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When advertising the music video for her new single, “Body Better,” Maisie Peters promised on an Instagram post: “im politely and properly warning u now it is my best ever.” Following the success of her debut album “You Signed Up For This,”this claim was certainly a lot to live up to. What resulted is a 2000s-inspired music video of a graveyard picnic festooned with pastel colors. While “Body Better”’s music video is not quite subversive, it is a worthy and enjoyable accompaniment to an upbeat tune that belies its emotional lyrics.

Tonally, “Body Better” is a departure from Peters’s first album, which featured softer pop sounds, and shared more similarities to the singles that she released in 2022. “Body Better,” with its catchy upbeat tune, finds its lineage in the pop-punk feel of “Not Another Rockstar” and the song’s teenage angst is mirrored in “Blonde.”

Admittedly, “Body Better” lacks the lyricism present in some of Peters’s finest work, like the double entendres in “Psycho” or the playful storytelling in “I’m Trying (Not Friends).” The strong beat accompanying the song gives it the feeling of a pop punk tune, a symptom of the current resurgence in 2000s pop punk music reminiscent of Olivia Rodrigo’s “good 4 u” or Avril Lavigne’s “Love Sux.” Yet the single is undeniably catchy, and the buoyant rhythm presents a jarring juxtaposition to the vulnerability concealed beneath the defiant lyrics that Peters has penned.

Though the song would not sound out of place on Spotify’s “Happy Hits!” playlist, the lyrics of “Body Better” are achingly honest. Peters sings about watching her ex get together with another girl and the insecurities that this unfurls , asking, “Now I’m watching you moving on in the beat of drum / If I never gave you any reason to run / Then I can’t help thinking that she’s got a better body / Has she got a body better than mine?” These are perhaps not the most earth-shattering lyrics, but Peters is unguarded about her own self-doubt, creating a surprisingly sweet and tender song that echoes the honest vulnerability which made her first album so compelling.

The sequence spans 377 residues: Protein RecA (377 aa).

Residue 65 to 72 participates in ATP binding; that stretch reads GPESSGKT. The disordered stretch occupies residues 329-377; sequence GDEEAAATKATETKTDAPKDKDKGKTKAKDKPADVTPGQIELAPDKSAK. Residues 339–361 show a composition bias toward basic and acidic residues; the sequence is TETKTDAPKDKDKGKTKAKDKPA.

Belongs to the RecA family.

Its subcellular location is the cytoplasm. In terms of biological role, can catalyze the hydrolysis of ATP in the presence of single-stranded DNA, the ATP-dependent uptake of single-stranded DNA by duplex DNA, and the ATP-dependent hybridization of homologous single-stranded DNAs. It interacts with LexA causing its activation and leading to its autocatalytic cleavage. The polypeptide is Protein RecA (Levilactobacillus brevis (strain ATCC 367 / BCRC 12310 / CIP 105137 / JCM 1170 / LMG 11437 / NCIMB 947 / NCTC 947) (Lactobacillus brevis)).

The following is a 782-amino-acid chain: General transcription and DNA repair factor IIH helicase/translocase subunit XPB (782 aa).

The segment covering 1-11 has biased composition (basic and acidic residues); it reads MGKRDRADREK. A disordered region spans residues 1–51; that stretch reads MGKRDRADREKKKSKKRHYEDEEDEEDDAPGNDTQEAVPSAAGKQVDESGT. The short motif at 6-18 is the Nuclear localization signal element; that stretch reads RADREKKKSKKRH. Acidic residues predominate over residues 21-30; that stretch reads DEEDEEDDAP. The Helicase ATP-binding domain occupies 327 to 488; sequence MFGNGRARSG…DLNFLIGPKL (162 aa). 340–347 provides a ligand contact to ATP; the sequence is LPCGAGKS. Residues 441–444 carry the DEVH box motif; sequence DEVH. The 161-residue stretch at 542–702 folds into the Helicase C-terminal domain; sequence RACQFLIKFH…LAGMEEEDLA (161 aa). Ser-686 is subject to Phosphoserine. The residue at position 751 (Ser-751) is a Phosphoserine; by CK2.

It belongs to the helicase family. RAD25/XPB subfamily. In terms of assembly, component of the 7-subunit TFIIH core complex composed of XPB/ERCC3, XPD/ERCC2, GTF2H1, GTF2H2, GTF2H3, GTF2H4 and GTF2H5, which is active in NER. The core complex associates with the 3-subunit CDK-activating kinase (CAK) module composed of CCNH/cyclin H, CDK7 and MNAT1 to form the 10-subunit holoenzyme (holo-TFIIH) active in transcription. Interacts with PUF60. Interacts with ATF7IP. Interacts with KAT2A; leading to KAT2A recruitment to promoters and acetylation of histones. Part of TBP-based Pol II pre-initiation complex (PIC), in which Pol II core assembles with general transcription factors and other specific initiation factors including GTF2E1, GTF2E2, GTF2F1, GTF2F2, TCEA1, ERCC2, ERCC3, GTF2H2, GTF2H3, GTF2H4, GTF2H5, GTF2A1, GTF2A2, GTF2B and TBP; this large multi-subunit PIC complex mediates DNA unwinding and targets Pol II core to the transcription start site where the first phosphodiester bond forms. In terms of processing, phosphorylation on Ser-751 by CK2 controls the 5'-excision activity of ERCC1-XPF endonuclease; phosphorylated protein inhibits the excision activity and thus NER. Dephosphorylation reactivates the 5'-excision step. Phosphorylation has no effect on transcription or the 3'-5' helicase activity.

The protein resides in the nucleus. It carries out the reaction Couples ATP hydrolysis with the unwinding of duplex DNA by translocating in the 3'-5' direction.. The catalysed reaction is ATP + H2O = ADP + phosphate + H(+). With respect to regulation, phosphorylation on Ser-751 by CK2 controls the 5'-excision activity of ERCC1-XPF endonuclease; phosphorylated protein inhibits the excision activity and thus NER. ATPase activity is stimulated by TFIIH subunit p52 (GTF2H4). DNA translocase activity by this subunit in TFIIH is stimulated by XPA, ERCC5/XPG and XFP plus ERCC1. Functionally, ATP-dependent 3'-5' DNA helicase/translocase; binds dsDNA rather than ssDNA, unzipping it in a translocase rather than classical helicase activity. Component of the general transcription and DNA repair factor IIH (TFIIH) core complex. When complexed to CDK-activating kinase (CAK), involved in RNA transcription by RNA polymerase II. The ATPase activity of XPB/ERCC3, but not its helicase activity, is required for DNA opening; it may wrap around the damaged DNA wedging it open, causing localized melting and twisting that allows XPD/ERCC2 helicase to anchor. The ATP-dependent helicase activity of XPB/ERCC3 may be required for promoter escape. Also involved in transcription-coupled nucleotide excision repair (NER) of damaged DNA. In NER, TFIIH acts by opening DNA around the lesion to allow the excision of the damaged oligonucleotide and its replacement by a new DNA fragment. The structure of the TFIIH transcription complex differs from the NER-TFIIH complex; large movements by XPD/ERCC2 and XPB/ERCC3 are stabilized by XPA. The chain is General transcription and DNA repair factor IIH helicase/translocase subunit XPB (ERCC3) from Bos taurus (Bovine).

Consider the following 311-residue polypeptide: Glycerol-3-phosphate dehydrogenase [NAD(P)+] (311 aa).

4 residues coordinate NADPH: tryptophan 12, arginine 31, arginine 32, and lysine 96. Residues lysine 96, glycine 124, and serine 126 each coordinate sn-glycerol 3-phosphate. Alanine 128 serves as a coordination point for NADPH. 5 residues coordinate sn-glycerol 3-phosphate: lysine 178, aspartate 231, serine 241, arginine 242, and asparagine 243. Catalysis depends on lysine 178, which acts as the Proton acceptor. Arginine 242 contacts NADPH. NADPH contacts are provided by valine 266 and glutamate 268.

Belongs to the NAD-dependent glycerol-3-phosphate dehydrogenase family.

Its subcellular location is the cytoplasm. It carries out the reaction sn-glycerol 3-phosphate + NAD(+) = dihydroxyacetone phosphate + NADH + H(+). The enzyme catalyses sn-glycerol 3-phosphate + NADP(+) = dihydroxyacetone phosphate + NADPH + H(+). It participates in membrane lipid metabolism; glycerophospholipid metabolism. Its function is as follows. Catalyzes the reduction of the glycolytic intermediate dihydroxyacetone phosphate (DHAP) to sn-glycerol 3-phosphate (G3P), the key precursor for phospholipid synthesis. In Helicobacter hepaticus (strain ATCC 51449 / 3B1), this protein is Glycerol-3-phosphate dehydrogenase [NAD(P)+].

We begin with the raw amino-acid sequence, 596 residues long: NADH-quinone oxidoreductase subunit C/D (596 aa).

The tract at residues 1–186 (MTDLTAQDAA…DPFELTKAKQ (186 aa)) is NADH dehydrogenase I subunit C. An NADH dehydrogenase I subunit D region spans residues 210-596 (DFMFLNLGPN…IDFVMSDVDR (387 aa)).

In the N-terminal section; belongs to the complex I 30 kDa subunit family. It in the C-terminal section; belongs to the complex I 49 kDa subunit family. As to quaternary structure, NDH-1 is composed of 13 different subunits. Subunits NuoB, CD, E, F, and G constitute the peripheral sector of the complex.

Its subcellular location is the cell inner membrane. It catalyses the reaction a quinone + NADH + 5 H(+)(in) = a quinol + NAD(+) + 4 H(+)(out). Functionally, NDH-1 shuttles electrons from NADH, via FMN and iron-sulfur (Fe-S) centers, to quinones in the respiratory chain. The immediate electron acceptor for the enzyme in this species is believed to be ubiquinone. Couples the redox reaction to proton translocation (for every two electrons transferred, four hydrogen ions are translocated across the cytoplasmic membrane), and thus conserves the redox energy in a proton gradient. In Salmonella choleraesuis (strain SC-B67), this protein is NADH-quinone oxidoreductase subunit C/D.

For anyone hoping for a creepy graveyard setting, prepare to be disappointed: The music video, directed by Mia Barnes, crackles with Y2K energy and a candy pastel theme. The closest Peters comes to blood is smearing red colored cake on her white dress.

Underneath the soothing color scheme, however, there is an undercurrent of unhinged behavior. Amidst this pastel paradise, the video features Peters having a picnic with an ensemble of other girls, who, as the chorus builds, partake gleefully in the destruction of crochet dolls, stabbing and tearing them apart.

“Loving you was easy / That’s why it hurts now / The worst way to love somebody’s to watch them love somebody else and it work out,” Peters sings as they robotically stab crochet dolls while staring emotionlessly into the camera. In another scene, Peters stares directly again into the camera and sings through clenched teeth, “You took what you took, and left what you left / and I don’t know how I still can’t make it make any sense.” Her desperation to find closure following heartbreak is palpable through the screen and painfully relatable to anyone who has shared her experience.

Director Mia Barnes provides the music video with a strong sense of its aesthetic direction. The entire video has a shimmery, ethereal filter around it, bringing to mind “Clueless” and “Legally Blonde” — in other words, evoking exactly the mood that it set out to achieve. In a particularly powerful scene that closes out the music video, Peters, dressed in white, looks at a still, doll-like version of herself standing in the cemetery (think the twins from “The Shining”), and in reaching out to embrace her, simultaneously consoles and accepts herself despite the insecurities she feels.